Down, down, down the slippery slope America slides. We’re traveling at warp speed and at the rate we’re going we’ll hit rock bottom sooner than we anticipated. So brace yourselves, brethren. You ain’t seen nothin’ yet. In this piece, Ryan T. Anderson, columnist for The Daily Signal, tackles the subject of polyamory. We knew that the High Court’s decision to legalize same-sex “marriage” would change everything. And it has. Ever heard of a “throuple”? No? Well, you’re about to.
ABC News is mainstreaming the practice of polyamory—that is, group marriage—with a story titled, “Two Moms, One Dad, Two Babies Make One Big Happy Polyamorous Family.”
The video (which you should watch at your own discretion, it includes discussions of three-way sex) profiles a self-described “triad” or “throuple”—a three-person couple.
It discusses their desire for marriage equality.
After all, now that the Supreme Court has declared marriage must be redefined to include so-called “marriage equality” for same-sex couples, why not for throuples?
There is, in fact, a long history of such arguments, as I explain in my new book, “Truth Overruled: The Future of Marriage and Religious Freedom.”
Before the Supreme Court’s ruling, Professor Judith Stacey of New York University expressed hope that redefining marriage would give marriage “varied, creative, and adaptive contours,” leading some to “question the dyadic limitations of Western marriage and seek . . . small group marriages.”
In their statement “Beyond Same-Sex Marriage,” more than three hundred “LGBT and allied” scholars and advocates called for legally recognizing sexual relationships involving more than two partners.
Professor Elizabeth Brake of Arizona State University thinks that justice requires using legal recognition to “denormalize heterosexual monogamy as a way of life” and “rectif[y] past discrimination against homosexuals, bisexuals, polygamists, and care networks.”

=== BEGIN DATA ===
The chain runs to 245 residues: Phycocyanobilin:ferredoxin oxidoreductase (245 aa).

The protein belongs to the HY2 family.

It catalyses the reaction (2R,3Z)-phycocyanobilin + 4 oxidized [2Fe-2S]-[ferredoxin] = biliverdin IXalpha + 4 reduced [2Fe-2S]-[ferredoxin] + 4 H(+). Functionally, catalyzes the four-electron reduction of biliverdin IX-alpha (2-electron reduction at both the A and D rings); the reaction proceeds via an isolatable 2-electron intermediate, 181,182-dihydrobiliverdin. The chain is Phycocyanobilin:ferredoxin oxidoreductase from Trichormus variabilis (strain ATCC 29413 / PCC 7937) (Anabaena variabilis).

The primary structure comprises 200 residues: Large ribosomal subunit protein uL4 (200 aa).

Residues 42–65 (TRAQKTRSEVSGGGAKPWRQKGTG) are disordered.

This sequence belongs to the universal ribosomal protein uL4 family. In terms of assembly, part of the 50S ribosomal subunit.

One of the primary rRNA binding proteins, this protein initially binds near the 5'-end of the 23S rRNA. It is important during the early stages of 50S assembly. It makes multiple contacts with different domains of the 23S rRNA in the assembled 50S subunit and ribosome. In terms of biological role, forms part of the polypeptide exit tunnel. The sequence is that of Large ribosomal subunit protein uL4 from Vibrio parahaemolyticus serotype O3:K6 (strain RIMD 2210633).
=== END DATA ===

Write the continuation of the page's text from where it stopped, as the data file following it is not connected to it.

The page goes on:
She supports “minimal marriage,” in which “individuals can have legal marital relationships with more than one person, reciprocally or asymmetrically, themselves determining the sex and number of parties, the type of relationship involved, and which rights and responsibilities to exchange with each.”
In 2009, Newsweek reported that the United States already had over five hundred thousand polyamorous households, concluding that:
perhaps the practice is more natural than we think: a response to the challenges of monogamous relationships, whose shortcomings . . . are clear. Everyone in a relationship wrestles at some point with an eternal question: can one person really satisfy every need? Polyamorists think the answer is obvious—and that it’s only a matter of time before the monogamous world sees there’s more than one way to live and love.
As I explain in “Truth Overruled,” now that the court has eliminated sexual complementarity as an essential characteristic of marriage, no principle limits civil marriage to monogamous couples. And in fact the legal challenges to monogamy have already begun. Continue reading